Weekly Roundup: Deadly terrorist attack in Egypt, outcry over slave trade in Libya, and shakeups in Saudi Arabia


Militants detonated a bomb inside a crowded Sufi mosque in the Sinai Peninsula on Friday and opened gunfire on worshipers, killing at least 305 people and wounding at least 128 others. Egyptian officials said it is the deadliest terrorist attack in the country’s modern history. No group claimed responsibility for the attack, but Wilayat Sinai, the local ISIS affiliate, has killed a number of Sufis in the area and singled out the district where the attack took place as a potential target. The attack on the mosque was particularly shocking, as while ISIS has targeted Coptic Christian churches in Egypt, the group had previously avoided attacking Muslim places of worship.



Thirty-one migrants died after their boat capsized off the coast of Libya on Saturday. Approximately 60 were rescued, and a second boat carrying 140 migrants was picked up by the Libyan coastguard. Almost 3,000 migrants have drowned while trying to cross the Mediterranean this year. Libya is a key stop on migrant routes from Africa to Europe.

As outcry over the slave trade in Libya continues, the UN Security Council called for an investigation into the slave auctions on Tuesday. This comes after the Libyan government launched a formal investigation last week. The Council also adopted a resolution intended to crack down on human trafficking and slavery.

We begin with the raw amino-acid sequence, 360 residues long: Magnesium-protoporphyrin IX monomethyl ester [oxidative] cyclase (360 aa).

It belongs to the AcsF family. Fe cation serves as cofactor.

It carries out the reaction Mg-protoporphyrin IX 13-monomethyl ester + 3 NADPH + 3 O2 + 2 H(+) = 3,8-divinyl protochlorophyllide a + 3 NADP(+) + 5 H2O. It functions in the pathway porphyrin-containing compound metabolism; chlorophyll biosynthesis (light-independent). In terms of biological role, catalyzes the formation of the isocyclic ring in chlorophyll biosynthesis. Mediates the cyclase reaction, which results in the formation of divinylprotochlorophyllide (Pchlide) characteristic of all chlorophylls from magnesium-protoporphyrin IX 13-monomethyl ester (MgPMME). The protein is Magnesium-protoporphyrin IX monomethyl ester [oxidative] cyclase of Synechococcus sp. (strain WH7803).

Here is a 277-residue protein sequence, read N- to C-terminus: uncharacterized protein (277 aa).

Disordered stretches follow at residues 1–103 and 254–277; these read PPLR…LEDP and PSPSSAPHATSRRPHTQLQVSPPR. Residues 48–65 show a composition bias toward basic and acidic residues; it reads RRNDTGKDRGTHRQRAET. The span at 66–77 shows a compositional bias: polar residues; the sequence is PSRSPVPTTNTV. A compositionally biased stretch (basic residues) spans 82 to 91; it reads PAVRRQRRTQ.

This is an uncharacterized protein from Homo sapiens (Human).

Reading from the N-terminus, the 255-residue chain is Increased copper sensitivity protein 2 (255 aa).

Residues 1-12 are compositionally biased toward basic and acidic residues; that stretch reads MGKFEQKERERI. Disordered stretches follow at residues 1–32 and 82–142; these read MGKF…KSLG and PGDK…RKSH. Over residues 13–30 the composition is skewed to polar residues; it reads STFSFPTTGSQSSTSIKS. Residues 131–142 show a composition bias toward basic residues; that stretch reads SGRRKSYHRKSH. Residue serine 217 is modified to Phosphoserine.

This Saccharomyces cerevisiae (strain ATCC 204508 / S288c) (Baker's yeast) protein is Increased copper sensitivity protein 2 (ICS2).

Saudi Arabia

Over the weekend Crown Prince Mohammed bin Salman met defense ministers of various member countries of the Islamic Military Counter Terrorism Coalition (IMCTC). He pled to rid the world of Islamist terrorism, claiming “we will pursue it until it disappears completely from the surface of the earth.”

Journalist Thomas Friedman was quick to sing the praises of Crown Prince Muhammad bin Salman this week, labelling his reform program as “Saudi Arabia’s Arab Spring.” Friedman waxed lyrical about bin Salman’s effort to modernize areas such as religion and the economy, lauding the prince’s efforts to “wrench Saudi Arabia into the 21st Century”. Time will tell if these efforts will be successful.



On November 23rd, Iraqi forces launched an operation to clear ISIL fighters remaining in the desert along the Syrian border. The operation comes after Iraqi forces stormed the border town of Rawa on November 17th in a wave of fighting aiming to push the terror group out of Iraqi territory. Harakat Hezbollah al-Nujaba, a large militia the U.S. Congress is considering designating as a terror group, said that it would turn over heavy weapons to the Iraqi federal government once ISIL has been eliminated. The group also denied charges of engaging in terror activities.